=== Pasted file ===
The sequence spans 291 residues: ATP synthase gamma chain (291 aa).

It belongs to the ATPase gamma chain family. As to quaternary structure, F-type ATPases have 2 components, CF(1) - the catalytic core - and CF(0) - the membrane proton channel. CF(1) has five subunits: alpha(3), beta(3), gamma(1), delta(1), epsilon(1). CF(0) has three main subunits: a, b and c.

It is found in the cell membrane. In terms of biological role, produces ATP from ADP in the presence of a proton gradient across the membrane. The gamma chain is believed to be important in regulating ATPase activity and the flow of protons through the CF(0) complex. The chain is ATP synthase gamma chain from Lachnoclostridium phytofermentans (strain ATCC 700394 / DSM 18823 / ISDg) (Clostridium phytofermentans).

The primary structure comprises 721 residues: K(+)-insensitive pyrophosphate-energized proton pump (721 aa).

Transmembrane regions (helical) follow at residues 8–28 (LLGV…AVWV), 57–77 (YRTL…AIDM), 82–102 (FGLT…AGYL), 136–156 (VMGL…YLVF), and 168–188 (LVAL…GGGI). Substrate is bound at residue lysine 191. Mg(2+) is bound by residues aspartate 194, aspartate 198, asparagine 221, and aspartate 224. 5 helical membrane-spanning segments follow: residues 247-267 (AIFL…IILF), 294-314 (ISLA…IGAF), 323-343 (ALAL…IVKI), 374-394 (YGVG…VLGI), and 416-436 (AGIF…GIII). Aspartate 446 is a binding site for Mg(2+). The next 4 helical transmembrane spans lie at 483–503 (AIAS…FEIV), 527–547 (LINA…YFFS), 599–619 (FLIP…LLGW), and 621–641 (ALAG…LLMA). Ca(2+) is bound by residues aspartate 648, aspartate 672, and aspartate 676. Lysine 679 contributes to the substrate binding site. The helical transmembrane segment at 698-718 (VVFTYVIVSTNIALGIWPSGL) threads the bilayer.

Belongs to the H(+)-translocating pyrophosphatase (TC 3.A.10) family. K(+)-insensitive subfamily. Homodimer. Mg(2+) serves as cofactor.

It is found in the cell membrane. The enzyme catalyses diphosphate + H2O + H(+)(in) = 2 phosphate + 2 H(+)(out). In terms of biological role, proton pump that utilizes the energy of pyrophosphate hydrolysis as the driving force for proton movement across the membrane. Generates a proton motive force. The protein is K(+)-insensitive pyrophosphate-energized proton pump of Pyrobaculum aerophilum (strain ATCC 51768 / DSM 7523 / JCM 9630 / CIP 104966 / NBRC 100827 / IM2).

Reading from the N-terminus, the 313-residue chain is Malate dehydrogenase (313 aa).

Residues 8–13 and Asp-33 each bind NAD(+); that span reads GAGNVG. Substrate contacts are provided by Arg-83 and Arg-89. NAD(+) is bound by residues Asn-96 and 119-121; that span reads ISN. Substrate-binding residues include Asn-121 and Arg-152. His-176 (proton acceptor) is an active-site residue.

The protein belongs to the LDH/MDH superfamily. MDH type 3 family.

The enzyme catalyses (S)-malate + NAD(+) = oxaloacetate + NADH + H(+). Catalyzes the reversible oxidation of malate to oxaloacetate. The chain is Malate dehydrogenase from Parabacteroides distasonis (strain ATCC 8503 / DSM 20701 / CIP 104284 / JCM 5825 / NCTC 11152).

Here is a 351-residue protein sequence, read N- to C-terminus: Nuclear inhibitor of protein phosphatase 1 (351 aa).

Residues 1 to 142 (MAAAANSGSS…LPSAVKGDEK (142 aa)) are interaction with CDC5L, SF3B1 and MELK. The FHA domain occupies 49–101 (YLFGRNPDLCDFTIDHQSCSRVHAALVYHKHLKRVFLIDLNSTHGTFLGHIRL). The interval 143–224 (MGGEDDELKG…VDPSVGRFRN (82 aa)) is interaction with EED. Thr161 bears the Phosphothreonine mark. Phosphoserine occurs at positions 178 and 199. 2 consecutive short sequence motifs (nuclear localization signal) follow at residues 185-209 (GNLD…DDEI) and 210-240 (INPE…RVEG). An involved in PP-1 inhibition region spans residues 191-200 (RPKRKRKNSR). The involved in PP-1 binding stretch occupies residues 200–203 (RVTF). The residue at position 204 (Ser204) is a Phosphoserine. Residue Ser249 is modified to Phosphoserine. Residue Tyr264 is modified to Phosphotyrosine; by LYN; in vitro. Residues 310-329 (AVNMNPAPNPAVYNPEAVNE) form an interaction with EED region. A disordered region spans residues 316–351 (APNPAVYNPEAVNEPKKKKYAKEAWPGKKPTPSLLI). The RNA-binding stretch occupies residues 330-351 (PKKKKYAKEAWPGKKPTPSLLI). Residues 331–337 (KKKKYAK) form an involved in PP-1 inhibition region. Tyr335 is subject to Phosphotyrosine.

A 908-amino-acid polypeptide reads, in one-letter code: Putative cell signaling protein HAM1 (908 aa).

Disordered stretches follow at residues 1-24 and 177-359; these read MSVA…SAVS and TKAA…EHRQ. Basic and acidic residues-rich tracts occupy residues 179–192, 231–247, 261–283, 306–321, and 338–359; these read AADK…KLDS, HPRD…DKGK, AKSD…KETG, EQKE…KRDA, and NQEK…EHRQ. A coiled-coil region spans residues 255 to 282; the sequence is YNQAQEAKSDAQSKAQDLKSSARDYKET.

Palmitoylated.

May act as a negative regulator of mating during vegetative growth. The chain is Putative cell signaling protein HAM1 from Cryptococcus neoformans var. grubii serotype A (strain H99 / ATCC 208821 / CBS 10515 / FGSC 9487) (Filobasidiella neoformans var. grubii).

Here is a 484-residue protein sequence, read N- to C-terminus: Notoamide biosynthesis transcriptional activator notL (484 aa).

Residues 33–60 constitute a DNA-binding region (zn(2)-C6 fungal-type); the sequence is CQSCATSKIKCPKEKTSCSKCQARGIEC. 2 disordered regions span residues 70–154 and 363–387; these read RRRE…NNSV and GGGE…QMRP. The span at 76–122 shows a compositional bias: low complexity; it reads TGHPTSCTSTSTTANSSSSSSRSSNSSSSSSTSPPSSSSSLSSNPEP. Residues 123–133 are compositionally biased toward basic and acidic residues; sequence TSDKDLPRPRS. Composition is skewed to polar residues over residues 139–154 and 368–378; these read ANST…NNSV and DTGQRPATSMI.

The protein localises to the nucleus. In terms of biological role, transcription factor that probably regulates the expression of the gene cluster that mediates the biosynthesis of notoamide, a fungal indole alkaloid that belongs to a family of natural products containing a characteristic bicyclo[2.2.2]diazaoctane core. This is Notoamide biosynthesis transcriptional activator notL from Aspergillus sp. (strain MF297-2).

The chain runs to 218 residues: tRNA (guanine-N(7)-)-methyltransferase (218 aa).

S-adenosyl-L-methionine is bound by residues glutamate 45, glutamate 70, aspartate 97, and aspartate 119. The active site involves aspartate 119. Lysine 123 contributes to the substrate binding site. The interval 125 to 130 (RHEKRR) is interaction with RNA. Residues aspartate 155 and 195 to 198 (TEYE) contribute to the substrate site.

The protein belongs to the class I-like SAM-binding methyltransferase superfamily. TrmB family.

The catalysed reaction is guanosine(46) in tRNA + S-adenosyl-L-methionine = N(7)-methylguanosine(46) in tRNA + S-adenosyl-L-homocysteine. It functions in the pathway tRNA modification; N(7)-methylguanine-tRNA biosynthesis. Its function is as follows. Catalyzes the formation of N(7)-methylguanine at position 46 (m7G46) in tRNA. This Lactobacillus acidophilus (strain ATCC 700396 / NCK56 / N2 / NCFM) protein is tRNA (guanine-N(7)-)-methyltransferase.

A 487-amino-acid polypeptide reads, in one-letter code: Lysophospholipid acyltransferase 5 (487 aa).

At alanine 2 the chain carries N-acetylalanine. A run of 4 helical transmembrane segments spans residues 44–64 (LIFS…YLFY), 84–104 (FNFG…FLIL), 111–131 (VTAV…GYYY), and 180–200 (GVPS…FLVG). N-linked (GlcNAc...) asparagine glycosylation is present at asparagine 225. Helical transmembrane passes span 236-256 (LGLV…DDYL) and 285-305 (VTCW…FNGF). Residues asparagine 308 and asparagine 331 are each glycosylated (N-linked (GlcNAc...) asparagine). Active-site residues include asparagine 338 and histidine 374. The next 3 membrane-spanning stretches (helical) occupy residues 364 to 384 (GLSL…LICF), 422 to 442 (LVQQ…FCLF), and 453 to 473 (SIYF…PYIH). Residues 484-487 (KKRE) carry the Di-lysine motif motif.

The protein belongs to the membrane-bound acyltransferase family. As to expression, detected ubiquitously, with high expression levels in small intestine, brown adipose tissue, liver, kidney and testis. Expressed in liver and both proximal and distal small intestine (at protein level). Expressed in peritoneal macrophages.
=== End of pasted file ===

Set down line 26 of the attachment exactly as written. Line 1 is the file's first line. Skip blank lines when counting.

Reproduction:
At alanine 2 the chain carries N-acetylalanine. A run of 4 helical transmembrane segments spans residues 44–64 (LIFS…YLFY), 84–104 (FNFG…FLIL), 111–131 (VTAV…GYYY), and 180–200 (GVPS…FLVG). N-linked (GlcNAc...) asparagine glycosylation is present at asparagine 225. Helical transmembrane passes span 236-256 (LGLV…DDYL) and 285-305 (VTCW…FNGF). Residues asparagine 308 and asparagine 331 are each glycosylated (N-linked (GlcNAc...) asparagine). Active-site residues include asparagine 338 and histidine 374. The next 3 membrane-spanning stretches (helical) occupy residues 364 to 384 (GLSL…LICF), 422 to 442 (LVQQ…FCLF), and 453 to 473 (SIYF…PYIH). Residues 484-487 (KKRE) carry the Di-lysine motif motif.